Linfield Reports, 5/10/10


Michael Mann, a climatologist and a leading figure in research on climate change, will speak on “Dire Predictions: Understanding Global Warming” Tuesday, May 11, at 7:30 p.m. in the Richard and Lucille Ice Auditorium. This lecture is sponsored by the Jane Claire Dirks Edmunds Fund.

Mann is the director of the Earth System Science Center at The Pennsylvania State University. His 1998 report in the journal Nature included a graph of temperature data and model predictions that came to be known as “The Hockey Stick Graph.” His recent research endeavors include understanding modern climate change and extreme weather events, climate modeling, and paleoclimate reconstruction. Mann’s lecture at Linfield will address the evidence that climate change is happening, and that human activity has a role in causing it.

Mann was a co-author on the third Intergovernmental Panel on Climate Change (IPCC) report in 2001. He is active in advancing the public understanding of climate change research as a member of the climate science blog www.RealClimate.Org.

Mann’s recent book is Dire Predictions: Understanding Global Warming (2008). Mann has served as director of the Earth System Science Center at Penn State since 2005 and is also a professor in the Department of Meteorology.


This year’s MacReads selection, In the Wilderness: Coming of Age in Unknown Country, will be featured in a reading by author Kim Barnes Wednesday, May 12, at 7:30 p.m. in the Jereld R. Nicholson Library.

Barnes will speak to some classes during her visit and sign books on Wednesday, May 12, from 3-4 p.m. at Third Street Books. Books will be available for purchase and signing at the event.

In the Wilderness: Coming of Age in Unknown Country, a memoir focusing on family, religion and the Idaho wilderness, was selected as a finalist for the 1997 Pulitzer Prize. Barnes is also the author of the novel Finding Caruso and Hungry for the World. Her essays, stories and poems have appeared in a number of journals and anthologies, including The Georgia Review, Shenandoah, MORE magazine and the Pushcart Prize Anthology. Her latest novel, A Country Called Home, has received the 2009 PEN USA Literary Award in Fiction and was the Barnes and Noble book-of-the-month club selection in December.

Barnes is currently working on a third novel set in Saudi Arabia as well as a collection of personal essays and a screenplay. She teaches creative writing at the University of Idaho.

MacReads is in its sixth year and is designed to create intergenerational conversations with a common book and discussion opportunities. It is sponsored by the English Department, Friends of Nicholson Library, Friends of McMinnville Public Library and Third Street Books. It is open to any person or group interested.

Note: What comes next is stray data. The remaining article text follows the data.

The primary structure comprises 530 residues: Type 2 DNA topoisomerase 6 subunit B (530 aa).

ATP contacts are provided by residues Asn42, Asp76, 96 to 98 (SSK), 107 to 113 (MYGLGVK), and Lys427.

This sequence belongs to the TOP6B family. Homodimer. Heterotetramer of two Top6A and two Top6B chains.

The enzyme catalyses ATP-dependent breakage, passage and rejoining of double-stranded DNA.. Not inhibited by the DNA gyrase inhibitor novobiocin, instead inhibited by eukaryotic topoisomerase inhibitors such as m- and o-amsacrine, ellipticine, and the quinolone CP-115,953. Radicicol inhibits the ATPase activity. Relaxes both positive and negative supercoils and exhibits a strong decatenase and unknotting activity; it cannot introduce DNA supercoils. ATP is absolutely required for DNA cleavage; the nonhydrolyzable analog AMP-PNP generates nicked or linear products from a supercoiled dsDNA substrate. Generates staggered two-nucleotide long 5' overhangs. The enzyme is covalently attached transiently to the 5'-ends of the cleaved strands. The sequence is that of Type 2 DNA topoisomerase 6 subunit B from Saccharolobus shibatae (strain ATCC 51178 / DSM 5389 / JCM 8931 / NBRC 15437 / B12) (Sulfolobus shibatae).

For more information, contact Susan Barnes Whyte, 503-883-2517.


Kevin Terraciano, professor of history and chair of the Latin American Studies Program at UCLA, will present “The Unspeakable Cocoliztli of Colonial Mexico: How People Talked about Disease in the Age of American Epidemics” on Wednesday, May 12, at 7:30 p.m. in 201 Riley Hall.

The lecture is sponsored through the Jonas A. “Steine” Jonasson Endowed Lecture.

Using a variety of pictoral and alphabetic sources from the 16th century, Terraciano will discuss how indigenous populations in Mexico understood disease during the age of exploration and the Spanish conquest of the Americas. The impact of European diseases, such as smallpox, on Native American populations was grave, causing significant population decline in many areas of the New World. Yet, the traditional historical narrative of these events is dominated by Spanish sources, and gives a primarily European view of this element of conquest.

Terraciano received his Ph.D. from UCLA and joined the faculty as an assistant professor in 1995. He is chair of the Latin American Studies Program and associate director of the Latin American Institute. He specializes in colonial Latin American history, especially Mexico and the indigenous cultures and languages of central and southern Mexico. He is the author of a variety of publications, six of which have been awarded prizes.

For more information, contact Sharon Bailey Glasco, 503-883-2306 or email


Kenneth Ericksen, professor of English for more than 45 years, will present a “last lecture” Thursday, May 13, at 7 p.m. in Jonasson Hall.

Ericksen has taught hundreds of Linfield students about Shakespeare, children’s literature and the great works by numerous authors. He’s led January Term classes to England and alumni groups to the Oregon Shakespeare Festival in Ashland. He’s given countless faculty lectures, organized lectures and visits by authors and poets, and played an active role in the life of Linfield College.

When asked what he would title his final lecture – if he only had one more lecture to give – he said: “Waiting for Godot or Obtain from the Brook or Jam Yesterday, Jam Tomorrow, but Never Jam Today.”